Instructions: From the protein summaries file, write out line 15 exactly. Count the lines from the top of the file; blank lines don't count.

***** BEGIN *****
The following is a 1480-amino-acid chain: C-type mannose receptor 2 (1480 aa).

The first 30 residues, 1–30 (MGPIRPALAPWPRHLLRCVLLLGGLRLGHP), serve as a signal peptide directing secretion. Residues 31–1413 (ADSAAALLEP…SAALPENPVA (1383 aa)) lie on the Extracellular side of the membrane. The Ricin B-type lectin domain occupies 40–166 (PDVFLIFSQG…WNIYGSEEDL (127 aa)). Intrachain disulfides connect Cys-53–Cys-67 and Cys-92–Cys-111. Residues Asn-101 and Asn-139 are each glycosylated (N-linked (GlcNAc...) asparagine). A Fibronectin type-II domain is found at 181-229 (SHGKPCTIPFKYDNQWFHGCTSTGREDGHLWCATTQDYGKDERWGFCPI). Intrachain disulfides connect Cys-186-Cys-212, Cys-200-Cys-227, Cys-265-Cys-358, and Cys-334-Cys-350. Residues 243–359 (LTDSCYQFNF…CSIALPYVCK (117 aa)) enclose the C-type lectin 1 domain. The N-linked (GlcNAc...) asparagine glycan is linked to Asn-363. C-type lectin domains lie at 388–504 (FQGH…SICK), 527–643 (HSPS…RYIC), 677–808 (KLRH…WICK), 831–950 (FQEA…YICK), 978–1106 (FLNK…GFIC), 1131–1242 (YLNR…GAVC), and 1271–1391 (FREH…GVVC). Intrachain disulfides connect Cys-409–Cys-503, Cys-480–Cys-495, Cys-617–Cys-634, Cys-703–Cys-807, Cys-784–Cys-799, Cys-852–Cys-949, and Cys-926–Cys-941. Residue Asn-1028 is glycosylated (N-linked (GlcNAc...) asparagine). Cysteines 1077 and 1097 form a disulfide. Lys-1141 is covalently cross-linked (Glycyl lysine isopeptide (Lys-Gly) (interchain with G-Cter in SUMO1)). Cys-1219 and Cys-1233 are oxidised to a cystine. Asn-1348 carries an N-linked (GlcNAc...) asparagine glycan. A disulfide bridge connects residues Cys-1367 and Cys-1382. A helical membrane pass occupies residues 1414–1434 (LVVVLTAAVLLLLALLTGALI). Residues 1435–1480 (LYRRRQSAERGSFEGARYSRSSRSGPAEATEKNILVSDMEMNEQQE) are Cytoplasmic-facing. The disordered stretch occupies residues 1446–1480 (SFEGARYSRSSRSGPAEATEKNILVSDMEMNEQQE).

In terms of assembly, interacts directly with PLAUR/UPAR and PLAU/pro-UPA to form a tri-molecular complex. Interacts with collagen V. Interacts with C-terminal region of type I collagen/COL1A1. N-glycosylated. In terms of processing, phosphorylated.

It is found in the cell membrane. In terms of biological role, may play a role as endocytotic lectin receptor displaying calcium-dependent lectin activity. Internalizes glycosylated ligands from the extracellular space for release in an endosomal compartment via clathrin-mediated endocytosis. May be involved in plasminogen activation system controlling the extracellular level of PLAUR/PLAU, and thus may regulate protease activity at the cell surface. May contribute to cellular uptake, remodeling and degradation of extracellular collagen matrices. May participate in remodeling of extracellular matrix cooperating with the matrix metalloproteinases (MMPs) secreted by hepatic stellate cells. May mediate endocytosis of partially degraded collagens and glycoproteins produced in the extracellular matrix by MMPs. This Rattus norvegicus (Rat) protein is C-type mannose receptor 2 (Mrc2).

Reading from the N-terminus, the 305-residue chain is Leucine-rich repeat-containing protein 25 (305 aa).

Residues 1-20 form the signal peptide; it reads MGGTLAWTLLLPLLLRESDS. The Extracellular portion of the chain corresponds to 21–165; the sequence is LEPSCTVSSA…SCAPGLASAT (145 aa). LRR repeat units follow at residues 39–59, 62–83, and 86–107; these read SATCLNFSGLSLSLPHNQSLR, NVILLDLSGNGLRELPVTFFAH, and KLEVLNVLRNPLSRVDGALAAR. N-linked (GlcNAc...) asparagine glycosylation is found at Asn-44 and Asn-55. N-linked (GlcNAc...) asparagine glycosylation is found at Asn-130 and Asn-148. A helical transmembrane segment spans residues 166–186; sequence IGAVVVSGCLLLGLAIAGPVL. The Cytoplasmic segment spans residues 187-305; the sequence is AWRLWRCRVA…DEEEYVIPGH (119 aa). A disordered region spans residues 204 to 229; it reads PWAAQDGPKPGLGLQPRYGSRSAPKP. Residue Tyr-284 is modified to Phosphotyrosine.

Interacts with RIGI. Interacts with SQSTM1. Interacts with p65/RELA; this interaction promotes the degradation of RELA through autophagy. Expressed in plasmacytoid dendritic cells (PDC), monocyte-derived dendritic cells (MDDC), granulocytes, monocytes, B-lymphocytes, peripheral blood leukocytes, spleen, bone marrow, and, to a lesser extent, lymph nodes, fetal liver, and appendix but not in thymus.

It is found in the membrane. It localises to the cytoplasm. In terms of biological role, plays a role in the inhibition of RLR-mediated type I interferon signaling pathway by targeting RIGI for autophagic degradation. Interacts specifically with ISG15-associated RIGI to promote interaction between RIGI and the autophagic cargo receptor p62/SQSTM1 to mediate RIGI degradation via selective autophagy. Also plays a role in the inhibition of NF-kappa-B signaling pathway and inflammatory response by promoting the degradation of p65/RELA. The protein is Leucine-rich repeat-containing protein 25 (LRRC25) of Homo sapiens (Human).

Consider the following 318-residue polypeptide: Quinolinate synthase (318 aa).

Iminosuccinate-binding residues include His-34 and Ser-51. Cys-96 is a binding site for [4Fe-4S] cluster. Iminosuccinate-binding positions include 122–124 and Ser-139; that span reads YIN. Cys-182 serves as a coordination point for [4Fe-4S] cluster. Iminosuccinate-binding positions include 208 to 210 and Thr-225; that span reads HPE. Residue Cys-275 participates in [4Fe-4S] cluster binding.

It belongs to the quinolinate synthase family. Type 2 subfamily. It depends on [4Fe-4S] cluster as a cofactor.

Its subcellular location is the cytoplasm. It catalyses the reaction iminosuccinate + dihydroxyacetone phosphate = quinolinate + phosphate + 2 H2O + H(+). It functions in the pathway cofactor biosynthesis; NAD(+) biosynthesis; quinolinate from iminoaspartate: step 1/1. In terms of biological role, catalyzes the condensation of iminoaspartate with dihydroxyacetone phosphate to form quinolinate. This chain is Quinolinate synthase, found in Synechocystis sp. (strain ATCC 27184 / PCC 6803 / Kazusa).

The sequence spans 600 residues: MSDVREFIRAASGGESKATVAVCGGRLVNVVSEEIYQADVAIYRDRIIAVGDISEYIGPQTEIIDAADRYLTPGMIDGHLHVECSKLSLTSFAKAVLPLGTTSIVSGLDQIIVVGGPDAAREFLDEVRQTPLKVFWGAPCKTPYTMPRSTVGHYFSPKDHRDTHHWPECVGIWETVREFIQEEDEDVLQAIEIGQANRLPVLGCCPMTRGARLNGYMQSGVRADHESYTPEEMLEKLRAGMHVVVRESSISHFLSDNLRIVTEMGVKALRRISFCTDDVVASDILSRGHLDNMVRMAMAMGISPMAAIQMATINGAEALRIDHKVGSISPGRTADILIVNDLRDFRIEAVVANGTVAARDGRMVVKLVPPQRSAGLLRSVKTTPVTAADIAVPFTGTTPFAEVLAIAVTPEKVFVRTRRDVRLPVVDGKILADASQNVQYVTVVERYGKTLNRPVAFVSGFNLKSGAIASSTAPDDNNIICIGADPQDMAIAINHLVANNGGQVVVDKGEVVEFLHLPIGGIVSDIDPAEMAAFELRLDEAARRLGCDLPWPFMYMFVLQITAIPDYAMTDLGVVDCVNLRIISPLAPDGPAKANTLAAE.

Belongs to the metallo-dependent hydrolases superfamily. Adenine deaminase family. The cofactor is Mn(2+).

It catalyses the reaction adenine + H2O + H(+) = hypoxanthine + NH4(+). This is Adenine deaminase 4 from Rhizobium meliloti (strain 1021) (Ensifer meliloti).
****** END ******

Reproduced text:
It catalyses the reaction adenine + H2O + H(+) = hypoxanthine + NH4(+). This is Adenine deaminase 4 from Rhizobium meliloti (strain 1021) (Ensifer meliloti).